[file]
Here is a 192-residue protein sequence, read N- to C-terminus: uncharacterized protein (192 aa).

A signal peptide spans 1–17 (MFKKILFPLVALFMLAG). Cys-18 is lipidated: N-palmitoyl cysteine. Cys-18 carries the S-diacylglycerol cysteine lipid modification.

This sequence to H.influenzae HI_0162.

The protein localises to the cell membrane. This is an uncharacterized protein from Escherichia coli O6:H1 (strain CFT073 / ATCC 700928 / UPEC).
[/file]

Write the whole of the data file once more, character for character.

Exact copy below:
Here is a 192-residue protein sequence, read N- to C-terminus: uncharacterized protein (192 aa).

A signal peptide spans 1–17 (MFKKILFPLVALFMLAG). Cys-18 is lipidated: N-palmitoyl cysteine. Cys-18 carries the S-diacylglycerol cysteine lipid modification.

This sequence to H.influenzae HI_0162.

The protein localises to the cell membrane. This is an uncharacterized protein from Escherichia coli O6:H1 (strain CFT073 / ATCC 700928 / UPEC).